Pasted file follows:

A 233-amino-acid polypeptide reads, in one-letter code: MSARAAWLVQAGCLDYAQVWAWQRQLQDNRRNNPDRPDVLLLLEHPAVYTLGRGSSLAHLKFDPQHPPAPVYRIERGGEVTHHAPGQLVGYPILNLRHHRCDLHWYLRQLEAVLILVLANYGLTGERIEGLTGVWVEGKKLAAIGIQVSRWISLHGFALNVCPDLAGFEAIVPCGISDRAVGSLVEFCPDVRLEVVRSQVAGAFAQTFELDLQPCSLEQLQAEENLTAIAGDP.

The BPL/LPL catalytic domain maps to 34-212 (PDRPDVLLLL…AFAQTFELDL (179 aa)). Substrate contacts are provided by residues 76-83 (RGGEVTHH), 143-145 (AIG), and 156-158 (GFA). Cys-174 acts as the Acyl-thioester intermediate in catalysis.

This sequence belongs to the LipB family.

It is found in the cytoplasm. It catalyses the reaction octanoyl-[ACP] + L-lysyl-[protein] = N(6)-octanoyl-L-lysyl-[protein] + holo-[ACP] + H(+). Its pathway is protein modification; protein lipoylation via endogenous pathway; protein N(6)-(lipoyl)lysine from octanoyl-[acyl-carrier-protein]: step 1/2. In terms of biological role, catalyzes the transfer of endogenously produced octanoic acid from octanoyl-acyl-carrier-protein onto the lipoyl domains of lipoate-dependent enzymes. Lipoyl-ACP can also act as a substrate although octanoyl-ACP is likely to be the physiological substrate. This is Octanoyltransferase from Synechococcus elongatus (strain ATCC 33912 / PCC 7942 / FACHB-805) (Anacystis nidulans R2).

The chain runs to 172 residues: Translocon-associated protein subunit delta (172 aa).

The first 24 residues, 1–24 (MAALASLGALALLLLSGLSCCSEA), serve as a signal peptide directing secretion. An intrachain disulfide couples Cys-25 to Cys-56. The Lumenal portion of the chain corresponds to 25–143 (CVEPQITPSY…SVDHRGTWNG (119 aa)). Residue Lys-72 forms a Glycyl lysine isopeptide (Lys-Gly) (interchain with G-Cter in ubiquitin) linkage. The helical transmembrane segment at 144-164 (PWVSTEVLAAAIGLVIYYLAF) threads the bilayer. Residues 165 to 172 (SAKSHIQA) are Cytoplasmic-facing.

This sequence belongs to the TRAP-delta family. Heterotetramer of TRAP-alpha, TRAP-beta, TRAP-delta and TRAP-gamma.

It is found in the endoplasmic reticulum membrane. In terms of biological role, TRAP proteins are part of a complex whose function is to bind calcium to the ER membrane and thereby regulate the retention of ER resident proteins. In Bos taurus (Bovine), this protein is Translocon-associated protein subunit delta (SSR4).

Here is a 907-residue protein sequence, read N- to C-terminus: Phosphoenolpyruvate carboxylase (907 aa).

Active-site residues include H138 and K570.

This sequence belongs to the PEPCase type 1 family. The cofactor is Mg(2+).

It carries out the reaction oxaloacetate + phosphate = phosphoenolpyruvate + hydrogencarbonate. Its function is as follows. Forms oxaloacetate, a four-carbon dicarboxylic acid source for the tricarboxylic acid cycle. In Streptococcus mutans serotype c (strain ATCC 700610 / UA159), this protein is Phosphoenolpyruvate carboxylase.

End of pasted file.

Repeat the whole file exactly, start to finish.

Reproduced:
A 233-amino-acid polypeptide reads, in one-letter code: MSARAAWLVQAGCLDYAQVWAWQRQLQDNRRNNPDRPDVLLLLEHPAVYTLGRGSSLAHLKFDPQHPPAPVYRIERGGEVTHHAPGQLVGYPILNLRHHRCDLHWYLRQLEAVLILVLANYGLTGERIEGLTGVWVEGKKLAAIGIQVSRWISLHGFALNVCPDLAGFEAIVPCGISDRAVGSLVEFCPDVRLEVVRSQVAGAFAQTFELDLQPCSLEQLQAEENLTAIAGDP.

The BPL/LPL catalytic domain maps to 34-212 (PDRPDVLLLL…AFAQTFELDL (179 aa)). Substrate contacts are provided by residues 76-83 (RGGEVTHH), 143-145 (AIG), and 156-158 (GFA). Cys-174 acts as the Acyl-thioester intermediate in catalysis.

This sequence belongs to the LipB family.

It is found in the cytoplasm. It catalyses the reaction octanoyl-[ACP] + L-lysyl-[protein] = N(6)-octanoyl-L-lysyl-[protein] + holo-[ACP] + H(+). Its pathway is protein modification; protein lipoylation via endogenous pathway; protein N(6)-(lipoyl)lysine from octanoyl-[acyl-carrier-protein]: step 1/2. In terms of biological role, catalyzes the transfer of endogenously produced octanoic acid from octanoyl-acyl-carrier-protein onto the lipoyl domains of lipoate-dependent enzymes. Lipoyl-ACP can also act as a substrate although octanoyl-ACP is likely to be the physiological substrate. This is Octanoyltransferase from Synechococcus elongatus (strain ATCC 33912 / PCC 7942 / FACHB-805) (Anacystis nidulans R2).

The chain runs to 172 residues: Translocon-associated protein subunit delta (172 aa).

The first 24 residues, 1–24 (MAALASLGALALLLLSGLSCCSEA), serve as a signal peptide directing secretion. An intrachain disulfide couples Cys-25 to Cys-56. The Lumenal portion of the chain corresponds to 25–143 (CVEPQITPSY…SVDHRGTWNG (119 aa)). Residue Lys-72 forms a Glycyl lysine isopeptide (Lys-Gly) (interchain with G-Cter in ubiquitin) linkage. The helical transmembrane segment at 144-164 (PWVSTEVLAAAIGLVIYYLAF) threads the bilayer. Residues 165 to 172 (SAKSHIQA) are Cytoplasmic-facing.

This sequence belongs to the TRAP-delta family. Heterotetramer of TRAP-alpha, TRAP-beta, TRAP-delta and TRAP-gamma.

It is found in the endoplasmic reticulum membrane. In terms of biological role, TRAP proteins are part of a complex whose function is to bind calcium to the ER membrane and thereby regulate the retention of ER resident proteins. In Bos taurus (Bovine), this protein is Translocon-associated protein subunit delta (SSR4).

Here is a 907-residue protein sequence, read N- to C-terminus: Phosphoenolpyruvate carboxylase (907 aa).

Active-site residues include H138 and K570.

This sequence belongs to the PEPCase type 1 family. The cofactor is Mg(2+).

It carries out the reaction oxaloacetate + phosphate = phosphoenolpyruvate + hydrogencarbonate. Its function is as follows. Forms oxaloacetate, a four-carbon dicarboxylic acid source for the tricarboxylic acid cycle. In Streptococcus mutans serotype c (strain ATCC 700610 / UA159), this protein is Phosphoenolpyruvate carboxylase.